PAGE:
Comment: Institutions are often guilty of over-promising and under-delivering. For example, if your church decided to double its membership from 1000 to 2000 within one year, there would have to be an incredibly well thought-through plan to make that actually happen. Statistically the odds would be against pulling it off. Having said that, it certainly is possible where there is sufficient leadership and "troops" to make it happen. In the multisite world, over-promising is sometimes a recreational sport. The often quoted line from "Field of Dreams" ("if we build it, they will come") has often proved to be untrue. Conversely, many churches are launching multisite programs with huge growth ensuing within a year. One thing is clear about those churches that succeed in this endeavor—they're highly organized. It will take every resource you have to make it work.
Have we built sufficient professional and lay leadership to implement the launching of these diverse locations?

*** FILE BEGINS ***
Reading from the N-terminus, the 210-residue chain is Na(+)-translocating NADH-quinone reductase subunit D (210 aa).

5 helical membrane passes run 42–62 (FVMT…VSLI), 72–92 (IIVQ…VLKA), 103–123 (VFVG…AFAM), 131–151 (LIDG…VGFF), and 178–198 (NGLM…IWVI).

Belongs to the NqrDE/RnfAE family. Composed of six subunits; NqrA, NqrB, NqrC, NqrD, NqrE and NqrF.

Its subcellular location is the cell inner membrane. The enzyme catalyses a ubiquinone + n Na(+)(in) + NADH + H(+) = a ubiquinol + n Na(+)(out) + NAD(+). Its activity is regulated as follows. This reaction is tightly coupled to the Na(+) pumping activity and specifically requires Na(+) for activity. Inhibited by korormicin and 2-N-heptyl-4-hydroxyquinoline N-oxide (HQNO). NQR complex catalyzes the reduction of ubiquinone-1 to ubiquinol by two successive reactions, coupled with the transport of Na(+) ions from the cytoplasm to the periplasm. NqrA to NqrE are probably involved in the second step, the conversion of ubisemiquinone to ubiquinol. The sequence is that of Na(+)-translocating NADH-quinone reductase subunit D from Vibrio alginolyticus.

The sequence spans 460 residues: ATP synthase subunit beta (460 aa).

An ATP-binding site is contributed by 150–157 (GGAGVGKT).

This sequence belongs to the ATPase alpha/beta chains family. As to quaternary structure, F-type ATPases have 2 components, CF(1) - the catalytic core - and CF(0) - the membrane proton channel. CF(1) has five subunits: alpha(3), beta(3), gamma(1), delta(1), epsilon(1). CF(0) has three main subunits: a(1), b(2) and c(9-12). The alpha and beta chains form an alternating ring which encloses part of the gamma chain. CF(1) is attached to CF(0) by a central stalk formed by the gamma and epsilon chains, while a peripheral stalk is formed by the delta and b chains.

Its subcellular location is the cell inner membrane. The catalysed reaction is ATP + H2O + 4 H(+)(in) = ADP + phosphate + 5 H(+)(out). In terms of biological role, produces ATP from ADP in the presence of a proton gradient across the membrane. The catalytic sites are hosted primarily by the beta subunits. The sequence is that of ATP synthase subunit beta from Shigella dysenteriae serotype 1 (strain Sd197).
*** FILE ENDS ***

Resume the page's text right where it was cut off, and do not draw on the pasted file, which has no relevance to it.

Comment: Every multisite initiative requires at least one year of careful training and encouragement for those who will ultimately be responsible for turning a new venue into a church. In the past, many congregations became passive because there were well-trained professionals to drive the programs and leadership of their large church. In order to be an effective multisite congregation, the lay leadership will have to grow by at least a factor of 10. Often, to move people into that kind of leadership, there is a need to have weekly training sessions on many different aspects of ministry. This very time-intensive work can be done by both a combination of staff and laity. Occasionally this will lead to cessation of the other programs in the church because a church that decides to become multi-site often has to reduce programmatic offerings on it's main campus by at least half in order to do a new people-intensive thing.